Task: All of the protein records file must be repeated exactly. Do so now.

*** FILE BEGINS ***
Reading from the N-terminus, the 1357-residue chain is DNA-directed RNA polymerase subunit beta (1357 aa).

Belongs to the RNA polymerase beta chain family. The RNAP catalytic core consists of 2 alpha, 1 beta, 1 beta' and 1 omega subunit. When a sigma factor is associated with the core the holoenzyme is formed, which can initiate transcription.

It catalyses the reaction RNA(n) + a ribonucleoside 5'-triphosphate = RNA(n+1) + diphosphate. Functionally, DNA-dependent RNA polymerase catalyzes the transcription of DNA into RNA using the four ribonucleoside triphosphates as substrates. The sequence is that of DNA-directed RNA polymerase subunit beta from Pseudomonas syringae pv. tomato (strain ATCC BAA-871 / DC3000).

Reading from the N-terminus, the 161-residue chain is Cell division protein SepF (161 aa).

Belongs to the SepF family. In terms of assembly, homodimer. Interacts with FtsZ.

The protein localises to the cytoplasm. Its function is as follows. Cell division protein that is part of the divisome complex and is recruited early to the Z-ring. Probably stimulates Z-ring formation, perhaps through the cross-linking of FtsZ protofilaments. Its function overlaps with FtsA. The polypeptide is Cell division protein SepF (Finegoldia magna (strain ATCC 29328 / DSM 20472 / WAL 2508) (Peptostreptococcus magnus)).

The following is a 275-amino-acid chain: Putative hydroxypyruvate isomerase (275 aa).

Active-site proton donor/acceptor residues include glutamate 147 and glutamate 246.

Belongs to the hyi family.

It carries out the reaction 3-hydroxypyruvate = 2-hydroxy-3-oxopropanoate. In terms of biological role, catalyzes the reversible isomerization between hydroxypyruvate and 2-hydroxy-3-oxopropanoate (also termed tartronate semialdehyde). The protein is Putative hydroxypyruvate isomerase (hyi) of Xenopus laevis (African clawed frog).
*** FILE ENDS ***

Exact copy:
Reading from the N-terminus, the 1357-residue chain is DNA-directed RNA polymerase subunit beta (1357 aa).

Belongs to the RNA polymerase beta chain family. The RNAP catalytic core consists of 2 alpha, 1 beta, 1 beta' and 1 omega subunit. When a sigma factor is associated with the core the holoenzyme is formed, which can initiate transcription.

It catalyses the reaction RNA(n) + a ribonucleoside 5'-triphosphate = RNA(n+1) + diphosphate. Functionally, DNA-dependent RNA polymerase catalyzes the transcription of DNA into RNA using the four ribonucleoside triphosphates as substrates. The sequence is that of DNA-directed RNA polymerase subunit beta from Pseudomonas syringae pv. tomato (strain ATCC BAA-871 / DC3000).

Reading from the N-terminus, the 161-residue chain is Cell division protein SepF (161 aa).

Belongs to the SepF family. In terms of assembly, homodimer. Interacts with FtsZ.

The protein localises to the cytoplasm. Its function is as follows. Cell division protein that is part of the divisome complex and is recruited early to the Z-ring. Probably stimulates Z-ring formation, perhaps through the cross-linking of FtsZ protofilaments. Its function overlaps with FtsA. The polypeptide is Cell division protein SepF (Finegoldia magna (strain ATCC 29328 / DSM 20472 / WAL 2508) (Peptostreptococcus magnus)).

The following is a 275-amino-acid chain: Putative hydroxypyruvate isomerase (275 aa).

Active-site proton donor/acceptor residues include glutamate 147 and glutamate 246.

Belongs to the hyi family.

It carries out the reaction 3-hydroxypyruvate = 2-hydroxy-3-oxopropanoate. In terms of biological role, catalyzes the reversible isomerization between hydroxypyruvate and 2-hydroxy-3-oxopropanoate (also termed tartronate semialdehyde). The protein is Putative hydroxypyruvate isomerase (hyi) of Xenopus laevis (African clawed frog).